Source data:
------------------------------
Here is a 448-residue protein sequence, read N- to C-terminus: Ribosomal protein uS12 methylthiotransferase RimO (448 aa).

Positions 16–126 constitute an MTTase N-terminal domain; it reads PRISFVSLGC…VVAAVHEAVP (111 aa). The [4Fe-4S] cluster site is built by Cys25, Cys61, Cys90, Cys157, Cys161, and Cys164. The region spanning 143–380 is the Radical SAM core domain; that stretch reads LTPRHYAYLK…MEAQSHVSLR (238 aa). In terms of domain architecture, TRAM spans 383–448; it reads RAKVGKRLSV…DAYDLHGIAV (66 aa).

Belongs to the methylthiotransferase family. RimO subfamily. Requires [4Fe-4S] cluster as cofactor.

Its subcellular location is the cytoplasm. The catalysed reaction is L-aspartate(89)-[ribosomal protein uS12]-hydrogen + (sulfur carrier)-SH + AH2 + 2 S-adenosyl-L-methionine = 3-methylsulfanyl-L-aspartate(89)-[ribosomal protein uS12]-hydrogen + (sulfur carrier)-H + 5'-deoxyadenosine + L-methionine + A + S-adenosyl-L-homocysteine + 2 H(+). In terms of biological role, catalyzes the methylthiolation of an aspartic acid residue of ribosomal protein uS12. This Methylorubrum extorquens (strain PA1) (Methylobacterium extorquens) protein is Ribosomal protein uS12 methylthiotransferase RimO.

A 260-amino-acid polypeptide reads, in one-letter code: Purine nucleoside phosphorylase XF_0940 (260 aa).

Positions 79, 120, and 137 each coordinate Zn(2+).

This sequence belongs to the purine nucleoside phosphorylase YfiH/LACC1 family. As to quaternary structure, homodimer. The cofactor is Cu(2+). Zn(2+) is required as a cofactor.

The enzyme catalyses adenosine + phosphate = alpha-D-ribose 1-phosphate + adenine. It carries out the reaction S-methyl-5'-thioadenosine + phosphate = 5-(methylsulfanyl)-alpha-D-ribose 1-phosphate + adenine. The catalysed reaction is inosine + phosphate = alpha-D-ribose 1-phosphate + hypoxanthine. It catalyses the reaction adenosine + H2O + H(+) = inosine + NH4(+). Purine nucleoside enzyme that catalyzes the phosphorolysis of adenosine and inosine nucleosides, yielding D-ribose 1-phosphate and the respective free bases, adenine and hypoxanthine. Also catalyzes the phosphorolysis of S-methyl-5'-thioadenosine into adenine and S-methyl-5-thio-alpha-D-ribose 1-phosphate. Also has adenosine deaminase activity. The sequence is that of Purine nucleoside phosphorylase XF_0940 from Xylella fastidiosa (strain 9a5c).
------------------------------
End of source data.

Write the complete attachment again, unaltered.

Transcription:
Here is a 448-residue protein sequence, read N- to C-terminus: Ribosomal protein uS12 methylthiotransferase RimO (448 aa).

Positions 16–126 constitute an MTTase N-terminal domain; it reads PRISFVSLGC…VVAAVHEAVP (111 aa). The [4Fe-4S] cluster site is built by Cys25, Cys61, Cys90, Cys157, Cys161, and Cys164. The region spanning 143–380 is the Radical SAM core domain; that stretch reads LTPRHYAYLK…MEAQSHVSLR (238 aa). In terms of domain architecture, TRAM spans 383–448; it reads RAKVGKRLSV…DAYDLHGIAV (66 aa).

Belongs to the methylthiotransferase family. RimO subfamily. Requires [4Fe-4S] cluster as cofactor.

Its subcellular location is the cytoplasm. The catalysed reaction is L-aspartate(89)-[ribosomal protein uS12]-hydrogen + (sulfur carrier)-SH + AH2 + 2 S-adenosyl-L-methionine = 3-methylsulfanyl-L-aspartate(89)-[ribosomal protein uS12]-hydrogen + (sulfur carrier)-H + 5'-deoxyadenosine + L-methionine + A + S-adenosyl-L-homocysteine + 2 H(+). In terms of biological role, catalyzes the methylthiolation of an aspartic acid residue of ribosomal protein uS12. This Methylorubrum extorquens (strain PA1) (Methylobacterium extorquens) protein is Ribosomal protein uS12 methylthiotransferase RimO.

A 260-amino-acid polypeptide reads, in one-letter code: Purine nucleoside phosphorylase XF_0940 (260 aa).

Positions 79, 120, and 137 each coordinate Zn(2+).

This sequence belongs to the purine nucleoside phosphorylase YfiH/LACC1 family. As to quaternary structure, homodimer. The cofactor is Cu(2+). Zn(2+) is required as a cofactor.

The enzyme catalyses adenosine + phosphate = alpha-D-ribose 1-phosphate + adenine. It carries out the reaction S-methyl-5'-thioadenosine + phosphate = 5-(methylsulfanyl)-alpha-D-ribose 1-phosphate + adenine. The catalysed reaction is inosine + phosphate = alpha-D-ribose 1-phosphate + hypoxanthine. It catalyses the reaction adenosine + H2O + H(+) = inosine + NH4(+). Purine nucleoside enzyme that catalyzes the phosphorolysis of adenosine and inosine nucleosides, yielding D-ribose 1-phosphate and the respective free bases, adenine and hypoxanthine. Also catalyzes the phosphorolysis of S-methyl-5'-thioadenosine into adenine and S-methyl-5-thio-alpha-D-ribose 1-phosphate. Also has adenosine deaminase activity. The sequence is that of Purine nucleoside phosphorylase XF_0940 from Xylella fastidiosa (strain 9a5c).